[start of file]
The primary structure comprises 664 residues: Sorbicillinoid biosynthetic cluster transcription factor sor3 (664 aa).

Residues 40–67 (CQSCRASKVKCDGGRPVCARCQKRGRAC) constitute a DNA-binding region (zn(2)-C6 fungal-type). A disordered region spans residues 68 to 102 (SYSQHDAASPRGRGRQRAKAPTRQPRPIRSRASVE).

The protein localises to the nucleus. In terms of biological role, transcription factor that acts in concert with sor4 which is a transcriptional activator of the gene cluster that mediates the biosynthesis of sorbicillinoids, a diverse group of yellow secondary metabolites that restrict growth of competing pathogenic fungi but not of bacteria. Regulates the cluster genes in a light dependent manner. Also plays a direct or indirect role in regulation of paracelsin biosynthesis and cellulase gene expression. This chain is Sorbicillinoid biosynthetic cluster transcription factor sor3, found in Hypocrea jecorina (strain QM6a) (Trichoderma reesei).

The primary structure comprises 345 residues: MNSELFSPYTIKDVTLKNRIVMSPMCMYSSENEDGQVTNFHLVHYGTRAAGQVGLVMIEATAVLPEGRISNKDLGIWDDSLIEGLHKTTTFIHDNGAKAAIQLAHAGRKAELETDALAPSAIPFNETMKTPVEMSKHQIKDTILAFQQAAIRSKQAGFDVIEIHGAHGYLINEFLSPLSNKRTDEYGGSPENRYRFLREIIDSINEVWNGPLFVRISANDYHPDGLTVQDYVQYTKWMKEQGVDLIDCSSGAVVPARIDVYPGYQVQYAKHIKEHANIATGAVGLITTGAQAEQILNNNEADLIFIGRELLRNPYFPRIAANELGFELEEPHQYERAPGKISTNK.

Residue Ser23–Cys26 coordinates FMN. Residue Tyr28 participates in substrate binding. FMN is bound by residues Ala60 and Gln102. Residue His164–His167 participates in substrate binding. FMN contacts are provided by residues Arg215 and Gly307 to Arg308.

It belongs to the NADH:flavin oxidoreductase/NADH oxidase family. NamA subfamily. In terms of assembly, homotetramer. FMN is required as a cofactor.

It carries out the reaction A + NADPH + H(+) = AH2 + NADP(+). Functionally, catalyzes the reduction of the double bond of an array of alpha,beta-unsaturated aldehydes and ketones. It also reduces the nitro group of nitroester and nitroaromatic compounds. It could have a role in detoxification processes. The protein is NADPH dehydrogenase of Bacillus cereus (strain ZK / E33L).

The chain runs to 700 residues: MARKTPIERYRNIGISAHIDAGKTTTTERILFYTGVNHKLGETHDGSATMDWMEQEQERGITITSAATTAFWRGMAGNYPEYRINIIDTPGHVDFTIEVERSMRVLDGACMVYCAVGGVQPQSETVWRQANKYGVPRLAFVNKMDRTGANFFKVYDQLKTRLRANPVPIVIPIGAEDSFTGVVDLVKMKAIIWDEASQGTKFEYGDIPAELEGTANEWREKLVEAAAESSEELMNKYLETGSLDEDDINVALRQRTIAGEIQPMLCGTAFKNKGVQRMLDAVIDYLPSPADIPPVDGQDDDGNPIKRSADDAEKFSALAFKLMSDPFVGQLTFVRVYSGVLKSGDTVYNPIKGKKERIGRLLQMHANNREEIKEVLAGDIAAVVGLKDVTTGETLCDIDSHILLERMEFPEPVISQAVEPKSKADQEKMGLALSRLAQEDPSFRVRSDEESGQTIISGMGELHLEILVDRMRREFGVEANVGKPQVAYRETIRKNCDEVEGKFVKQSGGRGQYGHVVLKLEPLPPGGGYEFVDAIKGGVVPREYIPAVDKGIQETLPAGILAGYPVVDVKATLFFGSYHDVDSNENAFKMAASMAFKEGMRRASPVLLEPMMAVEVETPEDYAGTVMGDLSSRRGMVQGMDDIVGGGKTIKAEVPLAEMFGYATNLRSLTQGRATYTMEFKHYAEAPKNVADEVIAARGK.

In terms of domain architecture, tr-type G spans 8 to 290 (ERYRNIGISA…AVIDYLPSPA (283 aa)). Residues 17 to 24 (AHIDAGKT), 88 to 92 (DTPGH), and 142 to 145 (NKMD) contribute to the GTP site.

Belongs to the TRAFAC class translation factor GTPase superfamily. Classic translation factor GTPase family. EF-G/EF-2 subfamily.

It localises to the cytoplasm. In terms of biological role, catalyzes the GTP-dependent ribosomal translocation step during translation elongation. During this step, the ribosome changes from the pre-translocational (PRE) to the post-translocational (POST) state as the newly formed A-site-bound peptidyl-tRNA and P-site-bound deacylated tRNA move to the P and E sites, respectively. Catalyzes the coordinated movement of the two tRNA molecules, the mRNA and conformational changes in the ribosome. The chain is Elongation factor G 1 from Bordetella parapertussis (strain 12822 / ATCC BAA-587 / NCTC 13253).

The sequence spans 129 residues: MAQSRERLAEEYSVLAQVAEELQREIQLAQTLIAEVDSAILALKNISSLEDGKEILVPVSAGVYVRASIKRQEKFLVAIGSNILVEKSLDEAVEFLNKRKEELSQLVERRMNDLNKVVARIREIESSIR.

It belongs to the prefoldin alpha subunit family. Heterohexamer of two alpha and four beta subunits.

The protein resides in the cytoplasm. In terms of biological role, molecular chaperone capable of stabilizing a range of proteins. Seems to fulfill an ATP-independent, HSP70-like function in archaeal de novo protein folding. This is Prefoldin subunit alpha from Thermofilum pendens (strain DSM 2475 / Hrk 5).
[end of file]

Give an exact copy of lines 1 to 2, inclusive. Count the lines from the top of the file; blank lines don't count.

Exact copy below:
The primary structure comprises 664 residues: Sorbicillinoid biosynthetic cluster transcription factor sor3 (664 aa).

Residues 40–67 (CQSCRASKVKCDGGRPVCARCQKRGRAC) constitute a DNA-binding region (zn(2)-C6 fungal-type). A disordered region spans residues 68 to 102 (SYSQHDAASPRGRGRQRAKAPTRQPRPIRSRASVE).